“The Victim is not really as helpless as they feel. The Rescuer doesn’t really help, and the Persecutor doesn’t really have a valid claim.”
In 1968, the transactional psychologist Stephen Karpman published an article describing a model of human relationships later called the Karpman Triangle. It includes three roles:
- The Persecutor
- The victim
- The Rescuer
The subjects of this triangle form the so-called co-dependent relationship. In psychology, this term refers to a destructive type of relationship. The Karpman triangle is a prime example of such a model.
This is a closed mutually beneficial system of figures dependent on each other:
The Persecutor is prone to controlling, blaming, and threatening others with a false sense of superiority. They have a subject on whom they can pour out their negativity, on whom they can win back, and at the same time blame this person for their troubles. As a way of concealing their fear of failure, they put on a grandiose act and get defensive when things don’t go as planned.
The Victim gets rid of responsibility for their life, shifts decisions to others, receives help, and also sympathy and support. When a person plays the victim role, they believe they are “at the mercy of” someone or something. They are prevented from taking responsibility for their condition when they believe others or something else beyond their control is at fault. This undermines their ability to make changes to their circumstances.
The Rescuer looks like a hero in their own eyes and the eyes of other people. While helping others, they feel good and worthwhile about themselves, neglecting their own needs in the process. The truth is that it’s not a genuine concern for others that drives their actions, but rather a desire to feel good about themselves by doing the act. As long as they validate the perspective of victims and confirm and reaffirm their state, they thrive. Therefore, they encourage dependency instead of helping the victim take responsibility for their own choices.
All participants are in a low-resource state, each of them lacks basic support, trust, and self-love.
Plunging into one of these roles, a person begins to dissolve in illusions and ignore reality. Gradually they lose themselves, energy, personality, and life. Getting out of such a relationship and resetting the role taken on is not easy, but possible.
Participants in a triangle can periodically change roles, as well as change roles within other triangles — consciously or unconsciously. As hard as it is to believe, each of the participants gets their own “benefit” in such a destructive relationship. The game tends to drag on and on, destroying lives. Let’s take a look at exactly how this happens and what “benefits” the players are looking for.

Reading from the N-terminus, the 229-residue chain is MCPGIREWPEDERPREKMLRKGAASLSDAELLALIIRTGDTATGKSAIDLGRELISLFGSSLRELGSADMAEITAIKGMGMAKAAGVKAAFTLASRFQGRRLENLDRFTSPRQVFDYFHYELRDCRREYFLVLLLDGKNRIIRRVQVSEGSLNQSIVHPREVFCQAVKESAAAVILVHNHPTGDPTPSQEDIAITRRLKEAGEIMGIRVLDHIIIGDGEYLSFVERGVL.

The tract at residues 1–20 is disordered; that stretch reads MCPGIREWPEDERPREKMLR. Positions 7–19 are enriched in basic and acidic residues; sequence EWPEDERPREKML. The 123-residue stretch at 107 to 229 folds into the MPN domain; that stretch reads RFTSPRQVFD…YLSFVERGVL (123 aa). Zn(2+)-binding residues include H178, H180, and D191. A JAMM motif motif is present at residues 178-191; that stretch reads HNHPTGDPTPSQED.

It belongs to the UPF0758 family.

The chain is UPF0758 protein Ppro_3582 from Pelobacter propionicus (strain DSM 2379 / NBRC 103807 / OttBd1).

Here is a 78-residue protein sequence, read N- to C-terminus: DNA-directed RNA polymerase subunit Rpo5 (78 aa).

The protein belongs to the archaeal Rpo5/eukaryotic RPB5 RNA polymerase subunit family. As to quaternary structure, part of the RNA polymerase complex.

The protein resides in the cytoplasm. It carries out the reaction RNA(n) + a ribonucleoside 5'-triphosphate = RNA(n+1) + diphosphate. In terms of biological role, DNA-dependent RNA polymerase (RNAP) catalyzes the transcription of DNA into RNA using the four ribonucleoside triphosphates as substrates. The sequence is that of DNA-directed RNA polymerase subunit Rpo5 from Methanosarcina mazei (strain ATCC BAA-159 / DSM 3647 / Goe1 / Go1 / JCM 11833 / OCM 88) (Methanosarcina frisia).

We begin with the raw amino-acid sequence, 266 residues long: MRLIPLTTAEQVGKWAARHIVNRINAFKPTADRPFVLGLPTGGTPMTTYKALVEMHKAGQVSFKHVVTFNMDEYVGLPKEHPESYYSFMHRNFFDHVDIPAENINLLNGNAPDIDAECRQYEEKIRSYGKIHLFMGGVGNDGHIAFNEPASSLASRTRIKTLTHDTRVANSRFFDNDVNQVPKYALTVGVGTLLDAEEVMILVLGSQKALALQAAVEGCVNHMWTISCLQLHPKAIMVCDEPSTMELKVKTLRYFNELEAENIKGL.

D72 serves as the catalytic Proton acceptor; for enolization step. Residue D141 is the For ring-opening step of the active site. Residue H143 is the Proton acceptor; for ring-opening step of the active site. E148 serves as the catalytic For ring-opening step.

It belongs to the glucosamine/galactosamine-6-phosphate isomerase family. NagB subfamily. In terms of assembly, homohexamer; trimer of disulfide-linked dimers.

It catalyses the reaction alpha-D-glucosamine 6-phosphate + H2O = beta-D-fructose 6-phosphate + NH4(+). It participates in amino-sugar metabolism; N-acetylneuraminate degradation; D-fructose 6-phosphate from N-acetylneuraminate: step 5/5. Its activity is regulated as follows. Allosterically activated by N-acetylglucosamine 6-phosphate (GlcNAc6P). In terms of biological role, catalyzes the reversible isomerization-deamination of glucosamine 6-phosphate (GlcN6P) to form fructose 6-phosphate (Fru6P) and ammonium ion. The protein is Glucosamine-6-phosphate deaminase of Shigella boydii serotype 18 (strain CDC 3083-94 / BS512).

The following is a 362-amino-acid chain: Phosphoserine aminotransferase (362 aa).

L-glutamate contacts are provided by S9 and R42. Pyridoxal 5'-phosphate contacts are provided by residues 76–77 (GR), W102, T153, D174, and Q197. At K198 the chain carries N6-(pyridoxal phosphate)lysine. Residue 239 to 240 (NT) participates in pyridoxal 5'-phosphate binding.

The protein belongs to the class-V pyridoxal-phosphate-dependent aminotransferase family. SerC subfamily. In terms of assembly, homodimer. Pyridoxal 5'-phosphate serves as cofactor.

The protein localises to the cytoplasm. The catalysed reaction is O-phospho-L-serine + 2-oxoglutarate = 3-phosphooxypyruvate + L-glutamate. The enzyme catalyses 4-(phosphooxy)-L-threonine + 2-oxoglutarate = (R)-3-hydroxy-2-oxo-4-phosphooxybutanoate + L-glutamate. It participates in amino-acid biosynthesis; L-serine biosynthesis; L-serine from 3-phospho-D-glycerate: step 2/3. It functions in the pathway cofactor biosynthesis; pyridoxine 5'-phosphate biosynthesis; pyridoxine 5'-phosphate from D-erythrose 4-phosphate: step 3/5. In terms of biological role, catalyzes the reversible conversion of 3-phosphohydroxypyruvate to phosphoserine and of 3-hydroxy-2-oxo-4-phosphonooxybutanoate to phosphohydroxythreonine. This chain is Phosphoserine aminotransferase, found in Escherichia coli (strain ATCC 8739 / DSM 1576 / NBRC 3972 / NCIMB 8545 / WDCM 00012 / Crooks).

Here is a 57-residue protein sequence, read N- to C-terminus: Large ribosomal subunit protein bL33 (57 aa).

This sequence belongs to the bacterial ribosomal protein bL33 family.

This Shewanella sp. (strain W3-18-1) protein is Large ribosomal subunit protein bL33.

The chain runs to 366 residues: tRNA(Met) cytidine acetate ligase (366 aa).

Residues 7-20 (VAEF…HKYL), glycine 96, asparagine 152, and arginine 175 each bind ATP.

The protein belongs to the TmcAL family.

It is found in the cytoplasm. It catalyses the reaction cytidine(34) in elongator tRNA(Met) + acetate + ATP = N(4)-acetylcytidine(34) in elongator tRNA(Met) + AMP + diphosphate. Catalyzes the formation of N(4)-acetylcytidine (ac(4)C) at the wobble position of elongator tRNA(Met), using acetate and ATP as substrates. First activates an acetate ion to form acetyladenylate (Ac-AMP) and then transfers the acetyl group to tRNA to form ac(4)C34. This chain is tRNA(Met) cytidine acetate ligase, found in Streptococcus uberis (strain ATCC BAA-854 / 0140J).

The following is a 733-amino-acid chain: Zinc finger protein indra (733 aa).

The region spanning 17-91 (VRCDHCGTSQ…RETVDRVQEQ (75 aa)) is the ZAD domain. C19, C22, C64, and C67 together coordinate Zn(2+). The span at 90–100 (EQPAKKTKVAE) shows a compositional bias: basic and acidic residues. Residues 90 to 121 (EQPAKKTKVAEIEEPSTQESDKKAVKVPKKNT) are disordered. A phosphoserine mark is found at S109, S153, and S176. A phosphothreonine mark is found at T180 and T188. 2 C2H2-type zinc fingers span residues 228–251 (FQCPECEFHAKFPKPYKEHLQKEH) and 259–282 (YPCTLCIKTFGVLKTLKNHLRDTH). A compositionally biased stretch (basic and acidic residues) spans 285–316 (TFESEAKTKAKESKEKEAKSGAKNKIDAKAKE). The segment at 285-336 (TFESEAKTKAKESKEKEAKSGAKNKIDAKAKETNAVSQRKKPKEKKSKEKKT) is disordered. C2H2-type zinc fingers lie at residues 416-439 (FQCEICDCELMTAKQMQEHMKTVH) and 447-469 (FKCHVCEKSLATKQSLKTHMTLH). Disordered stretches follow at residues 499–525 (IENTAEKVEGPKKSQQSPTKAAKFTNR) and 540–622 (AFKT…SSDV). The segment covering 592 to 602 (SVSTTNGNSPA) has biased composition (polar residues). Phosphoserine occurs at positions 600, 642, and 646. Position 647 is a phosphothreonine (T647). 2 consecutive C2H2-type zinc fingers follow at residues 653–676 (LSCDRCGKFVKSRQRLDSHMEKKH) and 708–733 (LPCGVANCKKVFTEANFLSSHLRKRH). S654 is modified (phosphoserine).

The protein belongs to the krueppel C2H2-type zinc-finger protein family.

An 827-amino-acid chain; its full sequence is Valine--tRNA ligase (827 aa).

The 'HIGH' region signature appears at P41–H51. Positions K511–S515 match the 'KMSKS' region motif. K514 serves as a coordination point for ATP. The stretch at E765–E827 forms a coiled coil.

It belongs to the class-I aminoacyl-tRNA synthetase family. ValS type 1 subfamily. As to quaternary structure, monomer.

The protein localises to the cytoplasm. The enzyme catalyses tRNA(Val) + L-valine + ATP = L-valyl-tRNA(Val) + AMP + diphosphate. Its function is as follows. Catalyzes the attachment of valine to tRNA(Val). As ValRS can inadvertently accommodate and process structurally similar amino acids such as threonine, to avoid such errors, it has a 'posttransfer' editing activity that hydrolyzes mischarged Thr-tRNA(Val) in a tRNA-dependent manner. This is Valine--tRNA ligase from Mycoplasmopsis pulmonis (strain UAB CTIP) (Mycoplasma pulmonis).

Role #1 — Victim
- Motto: “Why does this happen to me?”
- Feelings: suffering, helplessness, shame, envy, fear.
- Motive: to be in the position of a child, not to take responsibility for their life.
- Repressed: Aggression.
- Quotes: “Poor me”, “It’s not my fault, it’s them…”, “because of you I have…”, “I’m not appreciated”, “you have no idea how much I suffered”, “no one loves me”, “I feel helpless”, “If only others cared for me”…
Description of the victim
It is believed that the triangle begins with the victim. It is the one that provokes the reaction of others, and they occupy one of the two poles — the side of pity or anger. The victim has not matured inside — this is a child who is not ready for making decisions, choices, or taking responsibility for them. Hidden aggression gradually accumulates behind external helplessness, and the victim turns into a persecutor: “help” — “you don’t help well”, “it’s all because of you.” The victim put themselves in a position that lacks freedom and is under control. The “benefit” that the victim seems to receive is the opportunity to feel sorry for themselves, to do nothing, and not change anything for the better.
Role #2 — Rescuer
- Motto: “I’m fine, you’re not okay” (“You are helpless and hopeless, nevertheless I will try to help you”).
- Feelings: guilt, pity, pride.
- Motive: the desire to assert itself, to be needed, “good.”
- Repressed: helplessness.
- Quotes: “he/she can’t do it without me”, “how will I leave her/him”, “I advise you …”, “I feel sorry for you”, “Let me help you”…
Description of the lifeguard
No matter how paradoxical it may sound, the rescuer here seeks to save not the victim at all, but themselves. Rushing to help, they recognize themselves as stronger, capable, kind, and knowledgeable. They are engaged in the other’s life, and this allows them not to think about their own life, problems, plans, etc.
Salvation helps them to rise, assert themselves, and take a place “above” in these relationships. They want to play the role of a “good boy/girl” to earn the recognition of others, but in reality, they seek their parents’ missed recognition which they could never feel.
Originally posted on Medium